Peter Mettler

Mettler's subsequent films pursued themes adumbrated in Scissere - the mysteries of human perception, the struggle to locate and preserve individual consciousness and imagination in a media-saturated mass culture, the contradictory ability of technology to both liberate and enslave.

Peter Mettler, filmmaker
Peter Mettler is one of the most influential figures in contemporary filmmaking in English-speaking Canada (photo courtesy Grimthorpe Film Inc).

Peter Mettler

Peter Mettler, filmmaker, cinematographer, writer (b at Toronto 7 Sept 1958). Peter Mettler, along with contemporaries Atom EGOYAN, Patricia ROZEMA and Bruce MCDONALD, is one of the most striking talents to emerge out of the so-called "Ontario New Wave" filmmakers in the 1980s. Raised in Toronto by Swiss-born parents (Mettler himself holds dual Swiss/Canadian citizenship), he became interested in the power of images at a very early age. He studied cinema at Ryerson Polytechnical Institute in Toronto. While there he made two short dramas and an award-winning experimental feature film, Scissere (1982), about a recovering heroin addict struggling with his tangled perceptions while trying to re-enter society. In addition to his own work Mettler, a gifted cinematographer, shot the first two feature films of Egoyan, as well as the early works of Rozema, McDonald and several other independent filmmakers in Toronto in the creatively rich early 1980s.

Mettler's subsequent films pursued themes adumbrated in Scissere - the mysteries of human perception, the struggle to locate and preserve individual consciousness and imagination in a media-saturated mass culture, the contradictory ability of technology to both liberate and enslave. These themes are woven into such films as Eastern Avenue (1985), an experimental diary film of Mettler's journeys from Portugal to Berlin; The Top of His Head (1989), a drama about a satellite dish salesman whose ordered, technological universe is thrown into chaos by a love affair; Tectonic Plates (1991), Mettler's free-form adaptation of Canadian theatrical "wunderkind" Robert LEPAGE'S intercontinental dramatic collisions of history, culture and human desire; Picture of Light (1994), a haunting, meditative documentary essay about a journey to northern Canada to film what Mettler admits throughout is unfilmable, the aurora borealis; and Gambling, Gods and LSD (2002), a feature-length experimental documentary film.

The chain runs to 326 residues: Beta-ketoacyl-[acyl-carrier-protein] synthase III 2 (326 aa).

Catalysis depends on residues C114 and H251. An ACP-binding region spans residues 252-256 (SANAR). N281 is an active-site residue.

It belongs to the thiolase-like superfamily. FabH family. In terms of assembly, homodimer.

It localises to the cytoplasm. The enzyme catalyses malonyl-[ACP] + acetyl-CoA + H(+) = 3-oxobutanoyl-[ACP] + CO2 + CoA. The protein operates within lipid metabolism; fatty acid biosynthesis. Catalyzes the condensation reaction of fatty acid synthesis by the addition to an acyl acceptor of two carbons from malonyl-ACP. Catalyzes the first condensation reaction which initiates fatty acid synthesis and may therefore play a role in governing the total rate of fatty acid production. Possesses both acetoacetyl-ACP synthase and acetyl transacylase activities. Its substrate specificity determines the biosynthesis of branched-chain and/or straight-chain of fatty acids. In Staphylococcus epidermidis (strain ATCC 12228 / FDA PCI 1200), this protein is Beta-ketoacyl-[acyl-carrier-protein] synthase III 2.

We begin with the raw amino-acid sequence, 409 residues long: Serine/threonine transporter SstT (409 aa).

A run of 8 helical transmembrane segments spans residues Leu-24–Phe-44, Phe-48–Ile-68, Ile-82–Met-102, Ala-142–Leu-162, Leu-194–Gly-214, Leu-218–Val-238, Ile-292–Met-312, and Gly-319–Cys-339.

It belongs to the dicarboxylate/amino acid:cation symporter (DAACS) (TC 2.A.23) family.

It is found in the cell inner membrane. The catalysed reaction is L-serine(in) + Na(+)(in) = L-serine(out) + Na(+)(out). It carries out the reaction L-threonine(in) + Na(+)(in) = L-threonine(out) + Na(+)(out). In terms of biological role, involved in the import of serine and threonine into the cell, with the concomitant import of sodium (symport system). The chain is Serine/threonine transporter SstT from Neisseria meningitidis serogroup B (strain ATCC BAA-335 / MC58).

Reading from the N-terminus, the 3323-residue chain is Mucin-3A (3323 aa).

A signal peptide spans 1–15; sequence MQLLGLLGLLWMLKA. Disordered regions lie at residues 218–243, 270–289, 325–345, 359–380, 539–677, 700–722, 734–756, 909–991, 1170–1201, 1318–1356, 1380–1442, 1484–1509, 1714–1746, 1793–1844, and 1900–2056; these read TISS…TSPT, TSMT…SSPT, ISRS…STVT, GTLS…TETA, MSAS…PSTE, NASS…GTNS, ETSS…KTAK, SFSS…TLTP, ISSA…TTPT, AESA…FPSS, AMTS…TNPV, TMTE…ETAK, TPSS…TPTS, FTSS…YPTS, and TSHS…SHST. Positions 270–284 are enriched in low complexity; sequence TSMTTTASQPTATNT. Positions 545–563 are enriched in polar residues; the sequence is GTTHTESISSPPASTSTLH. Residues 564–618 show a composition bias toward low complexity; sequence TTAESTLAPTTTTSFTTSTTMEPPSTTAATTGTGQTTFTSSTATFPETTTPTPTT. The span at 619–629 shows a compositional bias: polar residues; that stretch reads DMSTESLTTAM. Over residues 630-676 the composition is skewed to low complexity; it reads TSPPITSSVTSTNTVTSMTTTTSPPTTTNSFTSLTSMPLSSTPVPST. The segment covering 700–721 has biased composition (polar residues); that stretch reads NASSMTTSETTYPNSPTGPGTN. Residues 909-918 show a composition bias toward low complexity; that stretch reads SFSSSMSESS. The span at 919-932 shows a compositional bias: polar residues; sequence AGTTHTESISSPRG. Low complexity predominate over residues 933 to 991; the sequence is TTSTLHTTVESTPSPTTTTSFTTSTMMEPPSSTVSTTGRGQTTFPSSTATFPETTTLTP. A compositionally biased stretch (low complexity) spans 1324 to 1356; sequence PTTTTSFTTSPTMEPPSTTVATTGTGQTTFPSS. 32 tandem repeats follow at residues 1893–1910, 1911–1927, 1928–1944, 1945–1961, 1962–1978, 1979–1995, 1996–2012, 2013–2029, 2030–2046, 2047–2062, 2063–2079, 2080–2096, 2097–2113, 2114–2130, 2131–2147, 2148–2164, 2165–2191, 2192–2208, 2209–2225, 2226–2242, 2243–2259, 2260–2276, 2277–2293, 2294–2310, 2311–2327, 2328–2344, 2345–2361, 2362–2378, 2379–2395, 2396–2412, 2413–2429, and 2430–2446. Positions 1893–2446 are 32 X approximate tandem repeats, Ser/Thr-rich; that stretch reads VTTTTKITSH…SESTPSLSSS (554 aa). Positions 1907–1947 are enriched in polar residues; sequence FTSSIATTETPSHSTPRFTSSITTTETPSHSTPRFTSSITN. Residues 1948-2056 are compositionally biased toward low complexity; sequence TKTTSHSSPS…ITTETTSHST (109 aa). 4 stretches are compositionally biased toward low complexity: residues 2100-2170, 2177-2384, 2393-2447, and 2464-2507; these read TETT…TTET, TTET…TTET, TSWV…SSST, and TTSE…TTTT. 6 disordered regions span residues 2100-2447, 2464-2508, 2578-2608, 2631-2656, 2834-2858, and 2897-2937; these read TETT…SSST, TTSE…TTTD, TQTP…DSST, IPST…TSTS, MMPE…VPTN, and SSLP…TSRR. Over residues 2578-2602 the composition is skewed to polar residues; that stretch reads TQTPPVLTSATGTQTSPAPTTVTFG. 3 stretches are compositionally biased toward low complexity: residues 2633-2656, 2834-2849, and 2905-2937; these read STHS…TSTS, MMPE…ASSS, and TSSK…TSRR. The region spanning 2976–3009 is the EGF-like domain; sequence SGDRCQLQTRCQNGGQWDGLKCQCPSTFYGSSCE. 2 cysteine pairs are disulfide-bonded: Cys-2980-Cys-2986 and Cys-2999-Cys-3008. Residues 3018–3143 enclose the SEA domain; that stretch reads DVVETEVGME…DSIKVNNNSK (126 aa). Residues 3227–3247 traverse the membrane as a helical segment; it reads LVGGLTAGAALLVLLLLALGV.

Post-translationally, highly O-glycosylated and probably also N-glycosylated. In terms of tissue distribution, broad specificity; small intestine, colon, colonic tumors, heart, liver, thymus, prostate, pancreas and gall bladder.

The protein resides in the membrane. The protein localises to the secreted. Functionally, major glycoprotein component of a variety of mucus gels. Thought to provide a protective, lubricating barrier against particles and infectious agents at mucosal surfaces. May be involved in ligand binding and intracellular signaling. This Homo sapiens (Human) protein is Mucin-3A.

Since Gambling, increasingly interested in the ceaseless flow of imagery from televisual media and the Internet, Mettler has turned this fascination into a number of video art installation works, notably Teledivinitry. He has also toured Europe and North America conducting sonic and visual rave events, social gatherings, or "happenings" that start at dusk and go till dawn. Mixing sound and bathing the walls and ceilings of the venues with moving images, Mettler has taken his interest in the ecstatic beyond the feature film medium into the very architecture of the social spaces in which he "performs."

His exploration of the meaning of moving images continues in his 43-minute documentary portrait of the Alberta tar sands, a film that consists entirely of aerial views. Petropolis: Aerial Perspectives on the Alberta Tar Sands (2009), produced in association with Greenpeace Canada, is not only an unsettling look at an environmental disaster waiting to happen but also an investigation, as always in Mettler's work, of the processes of cinematic perception.

Mettler uses all the film technology at his disposal to challenge its very ability to mediate perception. Blurring the aesthetic borders between documentary, experimental and dramatic filmmaking, and always with rigorous visual and aural designs, Mettler has contributed greatly to the expansion of the thematic and stylistic possibilities of Canadian narrative cinema. Despite a relatively modest filmography, Mettler is one of the most influential figures in contemporary filmmaking in English-speaking Canada.


Further Reading

  • Salome Pitschen and Annette Schonholzer, eds, Peter Mettler: Making the Invisible Visible (1995).